Arsenal are becoming a statistician's delight as well as a football purist's. Despite losing control after utterly dominating for the first half-hour, they held on yesterday to break their own record of 30 unbeaten Premiership games and equal that of the great Leeds and Liverpool sides of 1974 and 1988 in starting the season without losing any of their first 29 matches. Both those teams won the championship with something to spare and Arsenal, nine points clear, should now go on to do the same.
Increasingly their thoughts - or every-one else's - will begin to turn to emulating Manchester United's 1999 Treble, to which end the next four games will be critical, involving two each against Chelsea (in the Champions' League) and United (Premiership next Sunday at Highbury, then FA Cup semi-final). For now, Arsène Wenger says his players are living "in a bubble" from game to game.
There seemed no danger of Bolton pricking it in gale-force conditions, for their aims are more humble. They would happily have settled for ending a run of five successive defeats in all competitions but, as with Charlton in the previous Highbury game, spirited visitors refused to go quietly and ended up pushing the home side unexpectedly close. Only some shoddy finishing in the second half prevented a repeat of last season's comeback from 2-0 down at the Reebok, which cost Arsenal dear.
"The last 10 minutes it became a bit tense, and we could have been punished," Wenger admitted. "Credit to Bolton, who were much more positive in the second half. But overall it's a great achievement for my players, who've shown an outstanding attitude from the first game of the season." Bolton's manager, Sam Allardyce, was equally proud of his charges for everything except their finishing. "Having been completely outplayed in going 2-0 down, it looked a daunting task, but it was a fantastic turn-round by our boys," he said.
Statistics and records were not the only things in the air. A gusting wind was so fierce that kick-off was delayed for quarter of an hour because of concern about scaffolding opposite the main stand. Home supporters, diverted to a different entrance, would not have been pleased to have missed a kick as the leaders initially made light of the conditions with ridiculous ease. Passes were floated with precision, and movement off the ball was as inventive as ever - aided in this case by Bolton's negligent marking.
Thierry Henry warmed up by shuddering the crossbar from 25 yards, but was for once not involved in the opening goal. It was made by the increasingly impressive Edu with a forward pass to Dennis Bergkamp just inside the penalty area, the Dutchman effecting a clever lay-off and then making space for Robert Pires to curl his shot inside the far post.
Leaving Henry unmarked - never a sensible policy - almost cost Bolton two minutes later, Simon Charlton having to head his shot away. Shortly after that the visitors did not help themselves again, Emerson Thome's back-header under pressure beating Jussi Jaaskelainen but sliding wide of a post.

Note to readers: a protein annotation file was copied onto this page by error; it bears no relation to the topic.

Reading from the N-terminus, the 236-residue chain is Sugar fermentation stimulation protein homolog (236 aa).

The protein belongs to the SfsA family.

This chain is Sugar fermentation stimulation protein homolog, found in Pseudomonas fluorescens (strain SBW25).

The goalkeeper thwarted Ashley Cole at the end of another lovely move, but could do nothing to prevent a fine second goal with little more than a quarter of the game played. Henry, played onside by the careless Bruno N'Gotty, and clear on to Pires's pass, unselfishly whipped the ball square for Bergkamp to demonstrate all his finesse with a first-time drive.
As Bolton, with the wind mostly at their backs, had barely managed to keep a ball in play, it was a shock that they came back into the game so vigorously. Four minutes from the interval, Jens Lehmann, who looked uncomfortable all afternoon, did not deal with a left-wing corner, and after N'Gotty's drive was blocked by Lauren, Ivan Campo shot high into the net. Remarkably there might soon have been an equaliser: Henrik Pedersen's cross was met by Stelios Giannakopoulos, whose header clipped the bar.
Even more unexpectedly, this turn of events continued into the second half, two excellent chances being spurned in the opening seven minutes. First Stelios put a cross right on to the head of Davies, who carelessly nudged it well wide. He might still have been affected by this miss 90 seconds later, taking an unnecessary extra touch as Pedersen set him up after an astute pass from Okocha.
The home supporters howled their disapproval, being particularly concerned at Lehmann's inability to take a cross. They were more appreciative of the efforts of Henry, who slowly began to drag his side back to something approaching control. On the hour he took advantage of Campo's miskick to bring a dramatic save from Jaaskelainen, and five minutes later sprinted to the byline and cut the ball back for Gilberto, whose pass was driven too high by Pires.
Fredrik Ljungberg for Gilberto was the obvious substitution, and the Swede should have wrapped matters up soon after coming on, falling over his feet as Bergkamp put him through. But there was one final nasty moment at the other end as Davies headed down Okocha's outswinging cross to Campo, who shot wildly from seven yards.
"The next three weeks are the most important of my career," Wenger said. Records or not, he will want his team to maintain their concentration more effectively. Throwing away two points would have been careless; to lose the title from this position would be unforgivable.
Arsenal 2 Bolton Wanderers 1
Pires 16, Bergkamp 24; Campo 41
Half-time: 2-1 Attendance: 38,053
STATS OF THE DAY
2 Goals 1
6 Corners 1
12 Fouls 18
6/3 Shots (on/off) 2/5
1 (y) Cards 3 (y)
Man of the match Edu (Arsenal). Maintained his outstanding recent form in an uneven home performanceReuse content